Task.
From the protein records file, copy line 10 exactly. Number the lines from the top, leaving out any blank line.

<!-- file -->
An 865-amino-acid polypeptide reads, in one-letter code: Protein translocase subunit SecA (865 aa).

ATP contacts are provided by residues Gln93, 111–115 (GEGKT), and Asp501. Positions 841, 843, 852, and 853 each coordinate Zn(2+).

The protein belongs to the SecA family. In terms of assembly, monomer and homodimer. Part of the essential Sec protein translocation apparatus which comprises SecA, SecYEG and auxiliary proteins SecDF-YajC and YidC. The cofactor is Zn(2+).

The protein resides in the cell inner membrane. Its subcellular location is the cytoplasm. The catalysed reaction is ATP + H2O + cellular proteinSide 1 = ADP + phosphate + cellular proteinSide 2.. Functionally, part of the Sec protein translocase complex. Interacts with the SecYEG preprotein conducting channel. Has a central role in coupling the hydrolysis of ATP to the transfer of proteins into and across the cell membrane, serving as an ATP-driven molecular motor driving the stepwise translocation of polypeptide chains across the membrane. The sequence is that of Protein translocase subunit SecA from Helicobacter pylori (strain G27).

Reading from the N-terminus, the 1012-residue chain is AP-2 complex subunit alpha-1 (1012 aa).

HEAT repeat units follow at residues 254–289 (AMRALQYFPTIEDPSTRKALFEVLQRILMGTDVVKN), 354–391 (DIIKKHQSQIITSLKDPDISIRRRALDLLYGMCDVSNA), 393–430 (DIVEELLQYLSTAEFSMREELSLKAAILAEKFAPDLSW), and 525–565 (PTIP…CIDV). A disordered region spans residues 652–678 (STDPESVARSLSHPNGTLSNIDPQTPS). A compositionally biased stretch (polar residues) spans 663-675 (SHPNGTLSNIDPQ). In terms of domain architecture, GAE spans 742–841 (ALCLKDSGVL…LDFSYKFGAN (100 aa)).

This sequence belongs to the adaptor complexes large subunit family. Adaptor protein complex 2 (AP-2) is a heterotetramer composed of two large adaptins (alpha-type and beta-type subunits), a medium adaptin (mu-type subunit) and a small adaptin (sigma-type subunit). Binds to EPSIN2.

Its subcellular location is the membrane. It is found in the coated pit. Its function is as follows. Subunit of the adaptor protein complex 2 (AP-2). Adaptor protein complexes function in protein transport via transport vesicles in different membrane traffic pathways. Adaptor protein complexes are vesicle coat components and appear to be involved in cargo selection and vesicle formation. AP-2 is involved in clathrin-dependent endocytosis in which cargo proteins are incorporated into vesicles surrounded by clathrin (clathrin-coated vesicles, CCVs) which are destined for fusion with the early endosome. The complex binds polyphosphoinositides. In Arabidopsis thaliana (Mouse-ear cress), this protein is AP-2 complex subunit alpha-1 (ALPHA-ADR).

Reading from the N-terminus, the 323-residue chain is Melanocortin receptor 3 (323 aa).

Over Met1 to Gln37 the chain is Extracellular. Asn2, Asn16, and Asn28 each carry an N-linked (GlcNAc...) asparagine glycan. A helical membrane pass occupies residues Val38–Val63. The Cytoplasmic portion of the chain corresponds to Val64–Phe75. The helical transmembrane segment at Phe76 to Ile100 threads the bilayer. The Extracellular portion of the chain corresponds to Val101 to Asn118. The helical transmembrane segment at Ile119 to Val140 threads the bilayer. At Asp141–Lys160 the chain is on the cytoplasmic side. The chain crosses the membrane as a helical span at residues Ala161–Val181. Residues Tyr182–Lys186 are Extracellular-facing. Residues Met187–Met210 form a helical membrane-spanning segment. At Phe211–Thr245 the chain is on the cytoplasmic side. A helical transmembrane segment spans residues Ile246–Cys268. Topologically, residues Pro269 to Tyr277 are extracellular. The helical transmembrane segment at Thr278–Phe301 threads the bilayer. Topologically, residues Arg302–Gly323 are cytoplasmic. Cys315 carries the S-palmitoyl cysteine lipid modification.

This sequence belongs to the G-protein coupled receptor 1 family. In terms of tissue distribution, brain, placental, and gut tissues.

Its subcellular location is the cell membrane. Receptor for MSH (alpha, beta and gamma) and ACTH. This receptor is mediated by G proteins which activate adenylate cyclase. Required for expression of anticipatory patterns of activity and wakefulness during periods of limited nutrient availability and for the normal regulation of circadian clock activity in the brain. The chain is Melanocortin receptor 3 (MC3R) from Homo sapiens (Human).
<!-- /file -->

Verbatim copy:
Over Met1 to Gln37 the chain is Extracellular. Asn2, Asn16, and Asn28 each carry an N-linked (GlcNAc...) asparagine glycan. A helical membrane pass occupies residues Val38–Val63. The Cytoplasmic portion of the chain corresponds to Val64–Phe75. The helical transmembrane segment at Phe76 to Ile100 threads the bilayer. The Extracellular portion of the chain corresponds to Val101 to Asn118. The helical transmembrane segment at Ile119 to Val140 threads the bilayer. At Asp141–Lys160 the chain is on the cytoplasmic side. The chain crosses the membrane as a helical span at residues Ala161–Val181. Residues Tyr182–Lys186 are Extracellular-facing. Residues Met187–Met210 form a helical membrane-spanning segment. At Phe211–Thr245 the chain is on the cytoplasmic side. A helical transmembrane segment spans residues Ile246–Cys268. Topologically, residues Pro269 to Tyr277 are extracellular. The helical transmembrane segment at Thr278–Phe301 threads the bilayer. Topologically, residues Arg302–Gly323 are cytoplasmic. Cys315 carries the S-palmitoyl cysteine lipid modification.